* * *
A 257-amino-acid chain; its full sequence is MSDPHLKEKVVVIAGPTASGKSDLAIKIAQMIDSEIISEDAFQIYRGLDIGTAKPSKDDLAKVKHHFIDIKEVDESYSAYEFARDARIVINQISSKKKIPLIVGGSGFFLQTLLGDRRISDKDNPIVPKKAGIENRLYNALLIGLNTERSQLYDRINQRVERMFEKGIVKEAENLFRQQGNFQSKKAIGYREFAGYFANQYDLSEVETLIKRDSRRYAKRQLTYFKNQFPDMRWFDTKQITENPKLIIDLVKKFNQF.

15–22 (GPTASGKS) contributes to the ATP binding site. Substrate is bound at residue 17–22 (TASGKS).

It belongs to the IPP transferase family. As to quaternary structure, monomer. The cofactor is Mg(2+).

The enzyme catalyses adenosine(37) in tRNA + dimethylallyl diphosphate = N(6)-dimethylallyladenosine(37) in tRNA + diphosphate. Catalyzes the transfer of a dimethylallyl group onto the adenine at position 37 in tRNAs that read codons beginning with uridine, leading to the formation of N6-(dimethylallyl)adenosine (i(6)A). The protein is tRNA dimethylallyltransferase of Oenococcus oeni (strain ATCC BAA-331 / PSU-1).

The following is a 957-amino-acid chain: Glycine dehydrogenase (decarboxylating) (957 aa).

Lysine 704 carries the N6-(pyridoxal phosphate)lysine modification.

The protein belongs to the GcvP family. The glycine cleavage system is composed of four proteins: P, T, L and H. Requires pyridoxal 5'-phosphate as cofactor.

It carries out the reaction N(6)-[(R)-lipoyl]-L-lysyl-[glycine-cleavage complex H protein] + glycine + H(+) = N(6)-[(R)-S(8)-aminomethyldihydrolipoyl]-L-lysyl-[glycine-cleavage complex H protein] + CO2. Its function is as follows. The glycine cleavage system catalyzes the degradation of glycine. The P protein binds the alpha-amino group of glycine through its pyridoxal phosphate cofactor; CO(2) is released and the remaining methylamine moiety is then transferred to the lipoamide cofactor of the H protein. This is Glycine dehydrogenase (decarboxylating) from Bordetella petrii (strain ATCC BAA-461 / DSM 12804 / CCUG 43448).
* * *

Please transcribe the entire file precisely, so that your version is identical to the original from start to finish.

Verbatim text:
A 257-amino-acid chain; its full sequence is MSDPHLKEKVVVIAGPTASGKSDLAIKIAQMIDSEIISEDAFQIYRGLDIGTAKPSKDDLAKVKHHFIDIKEVDESYSAYEFARDARIVINQISSKKKIPLIVGGSGFFLQTLLGDRRISDKDNPIVPKKAGIENRLYNALLIGLNTERSQLYDRINQRVERMFEKGIVKEAENLFRQQGNFQSKKAIGYREFAGYFANQYDLSEVETLIKRDSRRYAKRQLTYFKNQFPDMRWFDTKQITENPKLIIDLVKKFNQF.

15–22 (GPTASGKS) contributes to the ATP binding site. Substrate is bound at residue 17–22 (TASGKS).

It belongs to the IPP transferase family. As to quaternary structure, monomer. The cofactor is Mg(2+).

The enzyme catalyses adenosine(37) in tRNA + dimethylallyl diphosphate = N(6)-dimethylallyladenosine(37) in tRNA + diphosphate. Catalyzes the transfer of a dimethylallyl group onto the adenine at position 37 in tRNAs that read codons beginning with uridine, leading to the formation of N6-(dimethylallyl)adenosine (i(6)A). The protein is tRNA dimethylallyltransferase of Oenococcus oeni (strain ATCC BAA-331 / PSU-1).

The following is a 957-amino-acid chain: Glycine dehydrogenase (decarboxylating) (957 aa).

Lysine 704 carries the N6-(pyridoxal phosphate)lysine modification.

The protein belongs to the GcvP family. The glycine cleavage system is composed of four proteins: P, T, L and H. Requires pyridoxal 5'-phosphate as cofactor.

It carries out the reaction N(6)-[(R)-lipoyl]-L-lysyl-[glycine-cleavage complex H protein] + glycine + H(+) = N(6)-[(R)-S(8)-aminomethyldihydrolipoyl]-L-lysyl-[glycine-cleavage complex H protein] + CO2. Its function is as follows. The glycine cleavage system catalyzes the degradation of glycine. The P protein binds the alpha-amino group of glycine through its pyridoxal phosphate cofactor; CO(2) is released and the remaining methylamine moiety is then transferred to the lipoamide cofactor of the H protein. This is Glycine dehydrogenase (decarboxylating) from Bordetella petrii (strain ATCC BAA-461 / DSM 12804 / CCUG 43448).